On Sunday I woke up with a clogged nose, soggy head, and a cough that could have me mistaken for a Weddell seal. Wishing that a passing orca would wash me from my bed and eat me, I instead dragged myself out of bed and prepared myself for an AWESOME day.
Those aren’t sarcasticaps: I had agreed to take my niece out for a day at the AWESOME festival, a kind of arts festival-for-kids that happens annually in Perth. A few weeks ago my brother suggested that I should take advantage of the school holidays and be a Good Uncle and spend some time with my niece. The cynics among the readership will probably realise this for what it may well have been: alone time for Mum and Dad.
I was a little intimidated by this idea as the niece in question is five five-and-three-quarters, and I’d never had any occasion to deal with her on a one-on-one basis in her entire life. The concept seemed weird: I’m barely responsible for my own actions, and I’m supposed to censure or encourage this tiny human’s every step for five hours? Thankfully Oma came to the rescue and promised to be our chaperon, saving me from:
a) having that awkward ‘Oh, no, I’m not the Father’ conversation with strangers,
b) somehow setting fire to her, or
c) feeling like a complete creep the entire time. 
The latter is a syndrome I’ve suffered from before, most recently at a water park visit driven by the nostalgia of my friends*. I’m sure that in real life parents don’t look at a guy in his late-twenties at a water park without a child and start muttering a mantra of ‘pedo’, but in my head they sure as shit do.
Armed with Oma, niece, and sunglasses to ward off the technicolour wasteland aftermath of mutually assured destruction between fairies and unicorns, I strode into the festival. Or strode-limped, as I was immediately anchored by the tiny, but firm, grip of my niece. And it was at this point in the day that I realised two things:
1) My niece is gorgeous. If this sounds like the preening of a proud Uncle, then let me explain. My family isn’t a large one. In fact, prior to siblings finding partners and having kids, we were a party of four. So figuring out how to feel and interact with a family unit larger than what can fit comfortably in a Hyundai Excel has involved a pretty steep learning curve for me. Couple that with the fact that I ordinarily only see my niece at family dinners or her birthday parties. At the former she is tired and more than a little bit grumpy at being kept up past her bedtime, and at the latter she’s way more interested in her friends and omgsugar than saying hello to me. But on the day of the festival she was chatty and engaged and wanted to show me things and see the trolley dancers and play in mountains of technicoloured sand**. It was a side of her I hadn’t seen before, and she kind of charmed me right then and there. Also;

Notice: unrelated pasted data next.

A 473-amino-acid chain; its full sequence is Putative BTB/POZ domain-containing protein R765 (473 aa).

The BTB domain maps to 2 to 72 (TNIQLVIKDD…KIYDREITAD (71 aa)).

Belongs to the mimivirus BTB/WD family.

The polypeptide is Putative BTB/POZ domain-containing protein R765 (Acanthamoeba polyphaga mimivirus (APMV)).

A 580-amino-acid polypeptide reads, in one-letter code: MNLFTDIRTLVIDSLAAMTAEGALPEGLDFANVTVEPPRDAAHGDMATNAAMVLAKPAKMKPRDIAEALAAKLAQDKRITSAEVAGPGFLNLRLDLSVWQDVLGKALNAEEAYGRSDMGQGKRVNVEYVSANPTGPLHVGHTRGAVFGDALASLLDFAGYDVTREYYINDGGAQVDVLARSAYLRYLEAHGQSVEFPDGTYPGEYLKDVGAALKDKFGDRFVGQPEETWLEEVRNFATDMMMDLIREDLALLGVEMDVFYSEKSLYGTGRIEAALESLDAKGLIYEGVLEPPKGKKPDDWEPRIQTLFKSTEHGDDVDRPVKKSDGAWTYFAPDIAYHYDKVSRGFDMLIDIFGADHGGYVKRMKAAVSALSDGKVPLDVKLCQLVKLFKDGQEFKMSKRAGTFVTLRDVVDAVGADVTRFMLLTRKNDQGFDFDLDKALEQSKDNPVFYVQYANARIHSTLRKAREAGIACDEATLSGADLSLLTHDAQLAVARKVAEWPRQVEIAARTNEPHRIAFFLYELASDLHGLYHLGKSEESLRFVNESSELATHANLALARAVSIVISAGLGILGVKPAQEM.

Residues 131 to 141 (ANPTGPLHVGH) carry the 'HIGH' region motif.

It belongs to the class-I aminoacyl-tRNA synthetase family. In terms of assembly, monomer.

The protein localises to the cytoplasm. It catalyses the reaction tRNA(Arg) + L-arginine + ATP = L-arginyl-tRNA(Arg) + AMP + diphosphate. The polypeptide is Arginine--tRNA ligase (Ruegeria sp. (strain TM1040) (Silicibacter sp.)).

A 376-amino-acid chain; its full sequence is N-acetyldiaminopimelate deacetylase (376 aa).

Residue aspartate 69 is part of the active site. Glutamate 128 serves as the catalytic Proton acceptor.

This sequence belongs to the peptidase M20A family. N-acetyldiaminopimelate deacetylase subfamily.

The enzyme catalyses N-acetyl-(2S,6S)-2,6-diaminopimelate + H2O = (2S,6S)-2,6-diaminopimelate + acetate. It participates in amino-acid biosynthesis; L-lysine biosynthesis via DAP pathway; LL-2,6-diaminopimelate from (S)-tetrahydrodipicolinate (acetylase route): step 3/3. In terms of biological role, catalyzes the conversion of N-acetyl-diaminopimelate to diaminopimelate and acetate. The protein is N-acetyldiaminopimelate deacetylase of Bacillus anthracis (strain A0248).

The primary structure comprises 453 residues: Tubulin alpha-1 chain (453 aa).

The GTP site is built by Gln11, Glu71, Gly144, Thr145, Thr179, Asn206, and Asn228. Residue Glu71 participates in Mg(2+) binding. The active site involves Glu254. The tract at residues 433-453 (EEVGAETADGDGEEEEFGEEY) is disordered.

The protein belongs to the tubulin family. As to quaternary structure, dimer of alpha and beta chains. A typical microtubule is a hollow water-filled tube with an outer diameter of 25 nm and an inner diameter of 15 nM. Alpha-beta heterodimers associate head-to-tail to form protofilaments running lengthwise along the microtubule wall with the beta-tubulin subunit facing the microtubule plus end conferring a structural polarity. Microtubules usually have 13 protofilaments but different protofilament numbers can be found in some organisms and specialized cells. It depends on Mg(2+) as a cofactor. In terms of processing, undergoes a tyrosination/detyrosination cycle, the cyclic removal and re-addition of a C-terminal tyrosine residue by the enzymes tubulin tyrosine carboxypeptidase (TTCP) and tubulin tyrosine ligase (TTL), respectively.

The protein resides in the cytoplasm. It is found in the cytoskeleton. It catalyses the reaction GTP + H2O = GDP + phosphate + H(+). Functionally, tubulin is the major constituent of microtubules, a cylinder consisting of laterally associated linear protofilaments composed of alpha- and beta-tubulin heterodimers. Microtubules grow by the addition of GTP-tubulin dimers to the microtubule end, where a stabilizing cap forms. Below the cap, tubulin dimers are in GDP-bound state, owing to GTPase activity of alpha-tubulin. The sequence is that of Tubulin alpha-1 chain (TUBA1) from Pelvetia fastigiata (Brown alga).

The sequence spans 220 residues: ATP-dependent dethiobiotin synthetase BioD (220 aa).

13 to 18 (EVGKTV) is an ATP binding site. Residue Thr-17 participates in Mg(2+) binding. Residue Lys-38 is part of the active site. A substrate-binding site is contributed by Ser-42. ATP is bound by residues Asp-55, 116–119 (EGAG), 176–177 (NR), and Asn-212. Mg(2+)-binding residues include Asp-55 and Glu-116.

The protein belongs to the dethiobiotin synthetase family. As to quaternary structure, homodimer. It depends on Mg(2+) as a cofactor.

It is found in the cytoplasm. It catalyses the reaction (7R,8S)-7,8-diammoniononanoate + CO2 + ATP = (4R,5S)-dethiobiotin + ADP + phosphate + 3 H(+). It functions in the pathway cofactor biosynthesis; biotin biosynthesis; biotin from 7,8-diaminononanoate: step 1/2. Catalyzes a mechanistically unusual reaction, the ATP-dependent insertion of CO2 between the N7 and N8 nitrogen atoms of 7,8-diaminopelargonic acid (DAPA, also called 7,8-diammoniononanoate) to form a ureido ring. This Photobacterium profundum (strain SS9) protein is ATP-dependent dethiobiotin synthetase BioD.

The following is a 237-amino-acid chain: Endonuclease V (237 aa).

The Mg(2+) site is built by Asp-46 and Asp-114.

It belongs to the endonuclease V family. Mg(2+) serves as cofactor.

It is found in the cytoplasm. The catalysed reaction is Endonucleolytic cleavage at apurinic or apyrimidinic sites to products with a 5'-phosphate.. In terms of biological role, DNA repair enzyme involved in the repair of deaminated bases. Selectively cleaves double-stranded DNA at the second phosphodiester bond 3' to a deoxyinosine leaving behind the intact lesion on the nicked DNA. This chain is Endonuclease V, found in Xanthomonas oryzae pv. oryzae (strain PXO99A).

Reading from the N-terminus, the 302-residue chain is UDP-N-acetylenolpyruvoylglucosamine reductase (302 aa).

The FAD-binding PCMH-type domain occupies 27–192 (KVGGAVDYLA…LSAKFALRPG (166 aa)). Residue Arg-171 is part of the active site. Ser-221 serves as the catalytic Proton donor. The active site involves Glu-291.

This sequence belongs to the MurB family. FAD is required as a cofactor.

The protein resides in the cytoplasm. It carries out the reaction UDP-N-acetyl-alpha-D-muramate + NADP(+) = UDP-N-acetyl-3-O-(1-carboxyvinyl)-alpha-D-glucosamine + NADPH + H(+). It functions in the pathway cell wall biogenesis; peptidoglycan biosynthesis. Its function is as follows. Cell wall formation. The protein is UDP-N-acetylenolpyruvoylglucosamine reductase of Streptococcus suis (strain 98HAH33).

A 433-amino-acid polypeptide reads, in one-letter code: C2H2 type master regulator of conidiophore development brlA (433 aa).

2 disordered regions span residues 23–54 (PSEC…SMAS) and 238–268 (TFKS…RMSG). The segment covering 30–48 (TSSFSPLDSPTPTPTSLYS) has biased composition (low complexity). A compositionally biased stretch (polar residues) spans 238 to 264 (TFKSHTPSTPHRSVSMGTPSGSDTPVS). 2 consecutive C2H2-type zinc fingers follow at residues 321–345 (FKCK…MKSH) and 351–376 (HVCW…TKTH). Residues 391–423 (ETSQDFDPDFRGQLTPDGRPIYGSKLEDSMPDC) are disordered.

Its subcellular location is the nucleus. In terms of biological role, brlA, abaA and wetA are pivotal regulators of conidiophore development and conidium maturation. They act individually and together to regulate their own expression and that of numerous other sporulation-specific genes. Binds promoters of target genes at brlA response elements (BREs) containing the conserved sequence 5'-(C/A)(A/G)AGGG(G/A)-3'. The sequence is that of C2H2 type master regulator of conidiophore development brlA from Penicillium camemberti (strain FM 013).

2) Kids stuff is really god damn fun.  I don’t mean in the sense that I had fun doing the activities, although I did with a couple of them. It was more that, well…hm. Let me put it this way: I’m the kind of person that finds it very easy to be a cynic about most things. Especially when kids are involved, given how much of an economy exists around them. Couple that with the fact that a lot of the time I find it difficult to engage with activites that are meant to be about enjoyment. The kind of thing that says ‘disengage your brain for a second and just go along with it’. But at the festival I got it. Not ‘got it’ in the sense that I jumped up and danced with the clowns at Cirque Disarray, or ran into the fountain at the waterworks. But seeing my niece’s unrelenting fascination with all things everywhere, I could at least remember that sense of…wonderment, I guess? The feeling that it’s okay to be impressed or awed by something and not try and rationalise it in your mind, to just take it and run with it? Whatever that is, I got it.
All of which is a roundabout way of saying that I had a wonderful day with my niece and I hope we get to do it again sometime.
Phill English lives in Perth, WA. He works as an analytical scientist because he has a PHD. Like a proper one. He’s also the host of The Toothsoup Prize and maker of podcast Science Pod. You can find all these things and more over on his site. Or you can follow him on Twitter.
*It wasn’t as good as it was when we were kids. It never is.

**This was actually a really technical little project: a Kinect was suspended over a sandpit, sending real-time topographical data to a projector. So as kids dug, the sand got bluer, and if they built it up it went through to red. Very cool.

Further reading

December – home

I spent the first minutes of 2018 on the beach. I’ve never actually spent New Year